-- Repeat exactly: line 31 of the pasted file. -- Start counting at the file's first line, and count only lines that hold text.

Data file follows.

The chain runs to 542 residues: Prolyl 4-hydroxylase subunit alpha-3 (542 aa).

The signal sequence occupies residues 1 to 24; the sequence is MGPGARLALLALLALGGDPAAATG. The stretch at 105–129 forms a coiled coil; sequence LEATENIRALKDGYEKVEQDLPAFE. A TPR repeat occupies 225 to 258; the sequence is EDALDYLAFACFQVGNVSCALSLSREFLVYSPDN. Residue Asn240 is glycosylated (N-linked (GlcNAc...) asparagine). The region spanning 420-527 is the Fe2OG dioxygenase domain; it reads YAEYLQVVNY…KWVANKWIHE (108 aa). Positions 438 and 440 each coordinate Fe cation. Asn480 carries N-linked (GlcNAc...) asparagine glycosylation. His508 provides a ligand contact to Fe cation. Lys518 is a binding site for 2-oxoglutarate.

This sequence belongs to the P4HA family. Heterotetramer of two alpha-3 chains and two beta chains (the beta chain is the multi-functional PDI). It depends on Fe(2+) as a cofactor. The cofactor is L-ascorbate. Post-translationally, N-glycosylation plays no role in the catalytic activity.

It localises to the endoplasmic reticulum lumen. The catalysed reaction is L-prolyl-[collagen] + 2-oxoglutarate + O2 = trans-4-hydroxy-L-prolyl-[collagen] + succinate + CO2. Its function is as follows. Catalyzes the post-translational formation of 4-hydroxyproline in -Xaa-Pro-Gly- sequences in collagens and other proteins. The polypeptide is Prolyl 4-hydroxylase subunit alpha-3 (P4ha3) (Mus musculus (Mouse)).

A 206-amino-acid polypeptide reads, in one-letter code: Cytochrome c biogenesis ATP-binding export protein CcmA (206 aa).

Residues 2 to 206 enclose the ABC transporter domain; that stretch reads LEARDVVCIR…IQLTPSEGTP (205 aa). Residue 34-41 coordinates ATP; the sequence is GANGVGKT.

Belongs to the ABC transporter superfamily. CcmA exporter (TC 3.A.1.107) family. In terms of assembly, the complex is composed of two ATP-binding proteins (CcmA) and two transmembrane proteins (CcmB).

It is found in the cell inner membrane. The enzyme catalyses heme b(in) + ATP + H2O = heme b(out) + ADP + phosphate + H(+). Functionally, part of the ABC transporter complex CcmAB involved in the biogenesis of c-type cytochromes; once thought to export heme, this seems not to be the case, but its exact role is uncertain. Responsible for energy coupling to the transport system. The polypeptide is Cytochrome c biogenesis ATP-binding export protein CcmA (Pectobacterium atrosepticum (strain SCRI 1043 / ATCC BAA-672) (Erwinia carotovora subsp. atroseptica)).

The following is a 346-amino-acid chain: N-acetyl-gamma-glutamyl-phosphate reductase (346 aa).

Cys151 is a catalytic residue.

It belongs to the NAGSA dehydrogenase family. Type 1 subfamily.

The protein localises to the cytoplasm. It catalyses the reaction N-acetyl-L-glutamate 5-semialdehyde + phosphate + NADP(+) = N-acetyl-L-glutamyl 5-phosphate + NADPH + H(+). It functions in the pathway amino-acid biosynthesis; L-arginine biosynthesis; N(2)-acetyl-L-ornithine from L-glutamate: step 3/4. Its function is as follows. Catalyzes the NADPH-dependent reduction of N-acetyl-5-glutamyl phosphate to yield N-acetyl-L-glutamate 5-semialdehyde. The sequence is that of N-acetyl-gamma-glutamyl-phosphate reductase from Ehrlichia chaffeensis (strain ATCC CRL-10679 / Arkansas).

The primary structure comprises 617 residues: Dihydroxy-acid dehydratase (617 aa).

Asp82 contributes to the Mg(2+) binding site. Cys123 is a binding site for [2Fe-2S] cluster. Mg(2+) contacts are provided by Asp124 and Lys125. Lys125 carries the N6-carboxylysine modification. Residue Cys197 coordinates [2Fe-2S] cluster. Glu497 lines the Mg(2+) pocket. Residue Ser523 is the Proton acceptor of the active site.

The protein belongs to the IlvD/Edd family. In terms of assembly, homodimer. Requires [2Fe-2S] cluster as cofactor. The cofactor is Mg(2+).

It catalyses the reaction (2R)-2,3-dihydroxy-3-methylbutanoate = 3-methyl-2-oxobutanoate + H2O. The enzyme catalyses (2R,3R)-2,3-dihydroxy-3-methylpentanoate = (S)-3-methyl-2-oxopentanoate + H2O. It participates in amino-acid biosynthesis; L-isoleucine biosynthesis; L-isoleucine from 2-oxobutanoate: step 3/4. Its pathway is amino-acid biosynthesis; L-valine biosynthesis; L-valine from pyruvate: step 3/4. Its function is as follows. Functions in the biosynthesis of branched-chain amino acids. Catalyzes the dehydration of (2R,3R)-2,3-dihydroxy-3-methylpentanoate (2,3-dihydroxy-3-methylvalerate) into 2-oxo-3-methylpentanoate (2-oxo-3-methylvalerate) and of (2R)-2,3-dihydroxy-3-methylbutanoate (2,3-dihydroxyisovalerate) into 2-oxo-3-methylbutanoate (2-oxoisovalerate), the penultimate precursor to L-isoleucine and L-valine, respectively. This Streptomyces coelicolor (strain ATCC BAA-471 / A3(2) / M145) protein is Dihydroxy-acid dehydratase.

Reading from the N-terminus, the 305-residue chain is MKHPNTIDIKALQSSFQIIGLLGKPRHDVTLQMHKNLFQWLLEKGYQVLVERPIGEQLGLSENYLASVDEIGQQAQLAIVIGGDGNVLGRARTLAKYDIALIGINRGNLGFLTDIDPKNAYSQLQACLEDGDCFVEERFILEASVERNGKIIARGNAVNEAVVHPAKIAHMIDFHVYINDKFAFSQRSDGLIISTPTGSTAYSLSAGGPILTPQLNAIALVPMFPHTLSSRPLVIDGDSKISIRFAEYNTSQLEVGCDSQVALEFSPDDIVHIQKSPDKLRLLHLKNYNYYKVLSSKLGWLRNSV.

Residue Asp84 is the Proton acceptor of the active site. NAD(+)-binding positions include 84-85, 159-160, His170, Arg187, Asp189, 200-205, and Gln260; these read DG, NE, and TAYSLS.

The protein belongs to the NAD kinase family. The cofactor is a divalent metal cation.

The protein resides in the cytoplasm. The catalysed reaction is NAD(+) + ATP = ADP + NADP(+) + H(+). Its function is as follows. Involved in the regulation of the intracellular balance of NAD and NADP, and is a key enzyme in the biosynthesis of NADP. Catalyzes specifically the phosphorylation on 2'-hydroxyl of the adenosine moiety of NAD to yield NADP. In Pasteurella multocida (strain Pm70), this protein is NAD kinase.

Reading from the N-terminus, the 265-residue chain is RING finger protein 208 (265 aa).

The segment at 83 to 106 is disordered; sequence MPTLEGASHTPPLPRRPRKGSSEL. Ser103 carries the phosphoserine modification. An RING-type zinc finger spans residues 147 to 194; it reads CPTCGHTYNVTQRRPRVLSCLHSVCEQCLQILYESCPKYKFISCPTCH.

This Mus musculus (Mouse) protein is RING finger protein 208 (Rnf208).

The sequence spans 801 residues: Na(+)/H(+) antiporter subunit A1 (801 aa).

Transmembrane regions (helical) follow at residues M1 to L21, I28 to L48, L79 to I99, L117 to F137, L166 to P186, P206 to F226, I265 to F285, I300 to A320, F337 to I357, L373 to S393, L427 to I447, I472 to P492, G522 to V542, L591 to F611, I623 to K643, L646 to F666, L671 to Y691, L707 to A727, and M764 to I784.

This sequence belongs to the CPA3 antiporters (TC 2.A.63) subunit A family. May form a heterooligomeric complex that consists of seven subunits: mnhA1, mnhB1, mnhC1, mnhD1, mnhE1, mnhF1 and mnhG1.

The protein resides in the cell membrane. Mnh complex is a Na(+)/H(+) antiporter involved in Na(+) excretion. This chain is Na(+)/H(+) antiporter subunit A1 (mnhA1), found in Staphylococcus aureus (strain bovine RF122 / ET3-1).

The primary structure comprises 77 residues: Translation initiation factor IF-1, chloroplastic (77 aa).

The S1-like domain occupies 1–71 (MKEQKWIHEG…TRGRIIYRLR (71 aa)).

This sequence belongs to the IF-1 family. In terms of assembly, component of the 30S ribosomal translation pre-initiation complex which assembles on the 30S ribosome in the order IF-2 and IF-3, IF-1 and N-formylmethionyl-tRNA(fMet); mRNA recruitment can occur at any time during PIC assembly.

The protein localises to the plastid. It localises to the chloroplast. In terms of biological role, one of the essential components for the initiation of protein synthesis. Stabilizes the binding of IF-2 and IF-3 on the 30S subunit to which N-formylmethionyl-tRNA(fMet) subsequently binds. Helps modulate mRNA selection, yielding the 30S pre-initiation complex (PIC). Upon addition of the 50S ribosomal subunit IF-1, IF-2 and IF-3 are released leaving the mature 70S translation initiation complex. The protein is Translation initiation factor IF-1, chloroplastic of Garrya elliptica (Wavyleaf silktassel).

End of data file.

The protein localises to the plastid. It localises to the chloroplast. In terms of biological role, one of the essential components for the initiation of protein synthesis. Stabilizes the binding of IF-2 and IF-3 on the 30S subunit to which N-formylmethionyl-tRNA(fMet) subsequently binds. Helps modulate mRNA selection, yielding the 30S pre-initiation complex (PIC). Upon addition of the 50S ribosomal subunit IF-1, IF-2 and IF-3 are released leaving the mature 70S translation initiation complex. The protein is Translation initiation factor IF-1, chloroplastic of Garrya elliptica (Wavyleaf silktassel).